Emotionally Focused Therapy, or EFT, is an empirically tested model that has shown excellent outcomes with many different kinds of couples and families. A substantial body of research outlining the effectiveness of EFT now exists. Research studies for instance find that 70-75% of couples move from distress to recovery, while approximately 90% show significant improvements. It has also shown positive results with couples who are dealing with particularly difficult problems. Such problems include partners who are trauma survivors, parents caring for a chronically ill child, partners who have experienced infidelity in their relationship, or those struggling with depression or severe anxiety.
EFT views the central problem in a distressed relationship as the loss of secure emotional connection, and the pattern of negative interactions that both reflects and perpetuates this loss. When we experience our partner or a parent as unavailable, or we feel in any way unsafe within our family, this starts an “alarm” in our system. When we feel this alarm, we have an intense urge to pull our loved ones close again. The signals we send that tells our loved one that we need them however become distorted. The signals may be shaded with criticism, anger or apparent indifference. Our loved one will then act towards us in similarly angry or indifferent ways. This feeds a negative spiral of interaction. This spiral erodes trust and continually worsens each person’s sense of vulnerability, hurt and isolation.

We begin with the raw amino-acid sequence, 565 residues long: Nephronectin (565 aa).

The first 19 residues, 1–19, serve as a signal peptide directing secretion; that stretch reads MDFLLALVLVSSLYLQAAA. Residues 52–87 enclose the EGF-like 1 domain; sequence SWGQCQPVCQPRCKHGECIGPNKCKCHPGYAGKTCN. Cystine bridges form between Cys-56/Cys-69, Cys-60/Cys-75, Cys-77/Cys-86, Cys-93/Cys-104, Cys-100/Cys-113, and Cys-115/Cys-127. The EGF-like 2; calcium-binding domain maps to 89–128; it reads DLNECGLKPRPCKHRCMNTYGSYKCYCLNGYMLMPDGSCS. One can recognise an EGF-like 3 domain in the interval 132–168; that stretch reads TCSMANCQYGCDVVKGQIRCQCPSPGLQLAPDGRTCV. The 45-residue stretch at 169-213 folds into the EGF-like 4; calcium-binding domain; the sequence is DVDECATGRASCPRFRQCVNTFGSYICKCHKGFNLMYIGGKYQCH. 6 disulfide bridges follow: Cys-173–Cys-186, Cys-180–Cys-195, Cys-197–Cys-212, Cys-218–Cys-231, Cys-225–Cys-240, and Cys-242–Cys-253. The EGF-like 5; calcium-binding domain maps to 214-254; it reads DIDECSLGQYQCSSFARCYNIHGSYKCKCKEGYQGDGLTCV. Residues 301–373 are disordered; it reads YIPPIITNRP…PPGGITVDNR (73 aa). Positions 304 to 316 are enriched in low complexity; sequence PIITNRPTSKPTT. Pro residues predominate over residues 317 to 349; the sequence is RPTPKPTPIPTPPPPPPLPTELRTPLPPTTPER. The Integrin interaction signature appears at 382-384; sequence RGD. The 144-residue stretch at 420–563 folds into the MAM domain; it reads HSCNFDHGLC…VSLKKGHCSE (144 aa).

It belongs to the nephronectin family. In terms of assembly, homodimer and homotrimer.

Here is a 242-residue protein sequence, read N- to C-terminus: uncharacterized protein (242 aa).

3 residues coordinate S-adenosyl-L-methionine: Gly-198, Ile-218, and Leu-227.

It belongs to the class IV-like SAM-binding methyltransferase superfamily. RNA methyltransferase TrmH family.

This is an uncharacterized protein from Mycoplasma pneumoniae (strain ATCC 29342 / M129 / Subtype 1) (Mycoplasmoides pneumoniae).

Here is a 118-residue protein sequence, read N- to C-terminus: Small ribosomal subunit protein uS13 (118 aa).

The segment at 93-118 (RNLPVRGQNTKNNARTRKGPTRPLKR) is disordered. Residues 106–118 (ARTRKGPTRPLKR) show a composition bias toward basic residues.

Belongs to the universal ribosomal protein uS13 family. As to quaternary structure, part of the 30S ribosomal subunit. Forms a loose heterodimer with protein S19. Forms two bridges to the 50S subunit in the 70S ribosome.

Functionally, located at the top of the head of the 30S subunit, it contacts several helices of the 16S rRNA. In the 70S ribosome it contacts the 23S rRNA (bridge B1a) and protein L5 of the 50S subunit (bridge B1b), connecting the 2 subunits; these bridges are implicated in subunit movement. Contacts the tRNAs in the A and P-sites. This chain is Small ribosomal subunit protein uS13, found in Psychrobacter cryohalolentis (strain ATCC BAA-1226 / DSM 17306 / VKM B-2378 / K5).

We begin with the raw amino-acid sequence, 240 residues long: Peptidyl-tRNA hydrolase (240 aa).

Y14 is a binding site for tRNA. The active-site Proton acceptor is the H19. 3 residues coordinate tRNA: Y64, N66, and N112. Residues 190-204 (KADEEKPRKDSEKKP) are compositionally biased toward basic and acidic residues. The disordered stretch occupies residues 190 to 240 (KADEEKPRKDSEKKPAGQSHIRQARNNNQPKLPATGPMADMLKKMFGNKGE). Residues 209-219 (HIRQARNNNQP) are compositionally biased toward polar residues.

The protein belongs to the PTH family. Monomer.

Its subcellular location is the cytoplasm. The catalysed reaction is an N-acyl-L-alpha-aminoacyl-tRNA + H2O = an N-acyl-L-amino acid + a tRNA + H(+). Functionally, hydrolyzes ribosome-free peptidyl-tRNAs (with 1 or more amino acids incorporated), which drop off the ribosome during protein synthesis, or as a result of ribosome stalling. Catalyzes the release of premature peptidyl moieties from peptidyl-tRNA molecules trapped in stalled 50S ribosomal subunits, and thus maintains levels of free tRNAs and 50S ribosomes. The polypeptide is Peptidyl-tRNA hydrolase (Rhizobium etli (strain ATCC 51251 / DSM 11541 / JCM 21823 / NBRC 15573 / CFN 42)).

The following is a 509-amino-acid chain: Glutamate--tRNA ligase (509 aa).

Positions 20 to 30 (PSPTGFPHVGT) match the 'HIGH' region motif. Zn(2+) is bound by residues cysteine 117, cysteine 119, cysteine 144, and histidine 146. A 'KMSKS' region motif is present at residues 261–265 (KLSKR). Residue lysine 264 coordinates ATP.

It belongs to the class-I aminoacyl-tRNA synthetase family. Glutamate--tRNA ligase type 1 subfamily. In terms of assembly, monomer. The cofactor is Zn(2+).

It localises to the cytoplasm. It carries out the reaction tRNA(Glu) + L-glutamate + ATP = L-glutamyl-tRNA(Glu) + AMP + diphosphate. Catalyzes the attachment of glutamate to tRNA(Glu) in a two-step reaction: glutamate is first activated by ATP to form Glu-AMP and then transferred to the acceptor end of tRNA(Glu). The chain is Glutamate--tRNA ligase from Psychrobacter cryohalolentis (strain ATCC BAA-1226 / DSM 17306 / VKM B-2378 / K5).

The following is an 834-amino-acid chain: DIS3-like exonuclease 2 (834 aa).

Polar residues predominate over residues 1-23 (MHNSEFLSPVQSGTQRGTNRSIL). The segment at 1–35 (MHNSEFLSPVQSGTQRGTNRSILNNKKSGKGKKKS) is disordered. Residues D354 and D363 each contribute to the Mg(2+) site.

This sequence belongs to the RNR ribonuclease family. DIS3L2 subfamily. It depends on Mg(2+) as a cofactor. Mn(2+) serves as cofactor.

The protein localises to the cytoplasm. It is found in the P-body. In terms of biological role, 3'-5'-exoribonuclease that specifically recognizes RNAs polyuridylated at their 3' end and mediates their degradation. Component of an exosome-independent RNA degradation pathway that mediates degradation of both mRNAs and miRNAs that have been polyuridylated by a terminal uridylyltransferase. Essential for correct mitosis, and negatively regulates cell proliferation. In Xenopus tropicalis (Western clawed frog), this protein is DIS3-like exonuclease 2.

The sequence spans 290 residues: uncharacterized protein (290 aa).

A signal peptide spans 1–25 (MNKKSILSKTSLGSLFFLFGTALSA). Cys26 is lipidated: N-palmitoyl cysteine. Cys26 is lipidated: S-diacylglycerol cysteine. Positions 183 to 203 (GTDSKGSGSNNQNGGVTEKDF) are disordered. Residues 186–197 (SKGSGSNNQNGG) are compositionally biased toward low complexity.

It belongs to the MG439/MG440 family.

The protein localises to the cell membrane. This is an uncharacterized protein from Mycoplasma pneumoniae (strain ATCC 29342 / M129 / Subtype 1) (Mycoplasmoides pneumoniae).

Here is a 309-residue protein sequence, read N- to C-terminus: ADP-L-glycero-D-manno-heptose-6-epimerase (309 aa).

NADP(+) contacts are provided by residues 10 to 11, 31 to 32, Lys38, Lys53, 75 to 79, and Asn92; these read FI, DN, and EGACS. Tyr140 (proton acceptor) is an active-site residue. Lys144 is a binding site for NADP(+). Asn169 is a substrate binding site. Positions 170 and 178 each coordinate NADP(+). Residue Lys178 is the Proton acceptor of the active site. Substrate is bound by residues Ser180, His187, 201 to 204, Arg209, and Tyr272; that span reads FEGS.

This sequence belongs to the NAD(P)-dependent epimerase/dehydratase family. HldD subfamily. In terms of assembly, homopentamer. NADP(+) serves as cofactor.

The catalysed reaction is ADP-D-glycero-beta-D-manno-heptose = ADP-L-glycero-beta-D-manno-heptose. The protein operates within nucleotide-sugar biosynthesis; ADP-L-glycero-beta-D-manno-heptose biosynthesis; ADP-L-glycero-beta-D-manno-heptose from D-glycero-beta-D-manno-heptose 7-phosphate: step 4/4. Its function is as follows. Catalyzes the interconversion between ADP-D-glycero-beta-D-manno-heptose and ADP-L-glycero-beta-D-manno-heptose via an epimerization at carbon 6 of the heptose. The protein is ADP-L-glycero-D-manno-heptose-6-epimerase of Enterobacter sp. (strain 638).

EFT helps people take control of this negative pattern. It helps guide them to send clear emotional signals about their needs for love and security, in a way that encourages their partner or family member to respond with love and compassion. In this way a new emotional experience of secure connection is developed, giving each person a sense that their loved ones are readily ‘Accessible’ when needed, are ‘Responsive’ to them when they call, and remain ‘Engaged’. It is this that transforms our intimate and family relationships. Partners and family members who are able to openly reach for and connect with each other can create effective dependency that makes for a safe haven from which to grow.